Woodlands documentary premieres tonight on Time Warner Cable Sports Channel


Chris Gough’s timing couldn’t be better. His hour-long documentary on the Woodlands, Fun on the Run: The Story of the Woodlands, premieres tonight at 7 on Time Warner Cable Sports Channel, and it comes a week after the Kansas Senate passed a bill aimed at reviving the racetrack, which closed in 2008. 

“Much like everything I do, it’s all about nostalgia,” Gough says. “It was Chiefs, Royals and then you’d have a spattering of other sports like the Blades. But then the Woodlands opened. … The grandeur that came with the grand opening of that track was huge for the town.

“When the Woodlands opened, it was a big deal,” Gough continues. “Why? It was like Atlantic City, Las Vegas and a spattering of horse tracks everywhere, and casinos weren’t big at all at that point. There are just way more places that you can gamble now, and it’s taken that dollar and cut it up into a million pieces.”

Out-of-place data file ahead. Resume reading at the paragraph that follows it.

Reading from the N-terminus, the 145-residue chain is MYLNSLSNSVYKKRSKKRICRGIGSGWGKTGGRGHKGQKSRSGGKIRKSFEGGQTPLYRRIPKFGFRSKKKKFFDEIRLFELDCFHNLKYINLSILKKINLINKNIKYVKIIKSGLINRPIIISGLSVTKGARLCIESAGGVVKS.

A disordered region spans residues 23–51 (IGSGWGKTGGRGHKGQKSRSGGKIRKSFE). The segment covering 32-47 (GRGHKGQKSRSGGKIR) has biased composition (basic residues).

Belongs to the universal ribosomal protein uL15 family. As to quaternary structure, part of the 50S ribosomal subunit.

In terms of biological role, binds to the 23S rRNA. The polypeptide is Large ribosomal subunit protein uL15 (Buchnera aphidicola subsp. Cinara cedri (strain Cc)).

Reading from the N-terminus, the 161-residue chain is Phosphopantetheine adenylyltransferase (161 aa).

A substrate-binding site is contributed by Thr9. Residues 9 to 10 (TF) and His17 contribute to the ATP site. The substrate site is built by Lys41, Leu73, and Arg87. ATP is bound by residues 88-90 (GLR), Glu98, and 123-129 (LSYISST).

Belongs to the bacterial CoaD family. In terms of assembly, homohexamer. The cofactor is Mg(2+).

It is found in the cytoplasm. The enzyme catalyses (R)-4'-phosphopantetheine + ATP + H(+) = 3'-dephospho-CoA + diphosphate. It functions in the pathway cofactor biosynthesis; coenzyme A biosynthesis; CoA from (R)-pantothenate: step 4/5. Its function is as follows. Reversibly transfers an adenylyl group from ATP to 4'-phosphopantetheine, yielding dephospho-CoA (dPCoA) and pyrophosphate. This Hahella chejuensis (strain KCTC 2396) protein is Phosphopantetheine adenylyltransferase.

Gough got to see opening night firsthand as his family received an invite from a marketing friend. Gough, who was about 12 years old at the time, remembers the place being packed. 

The draw of the Woodlands was its “circus atmosphere” with promotional stunts similar to those done at minor league baseball games. Retired pro wrestlers, such as Bob Geigel, served as security guards. Major League Baseball managers — Whitey Herzog, Don Zimmer, etc. — went out there to gamble.

“It was a celebrity who’s who,” Gough says. “I heard all of these stories about Rick Sutcliffe out there a lot and celebrity sports guys. Again, that was the only place where you could have that sort of celebrity entertainment mecca in Kansas City.

“It was an entertaining night,” Gough adds. “It was more about the people watching and atmosphere than it was the actual wagering on things. It was just a really big deal. I have a lot of great memories with that, and that’s why I wanted to do something.”

Could the Woodlands work today? Gough isn’t sure. But Kansas lawmakers appear to be interested in finding out.

For those feeling nostalgic for the days of dog racing, here’s a preview, including former announcer Randy Birch’s “Here comes Woody” call. 

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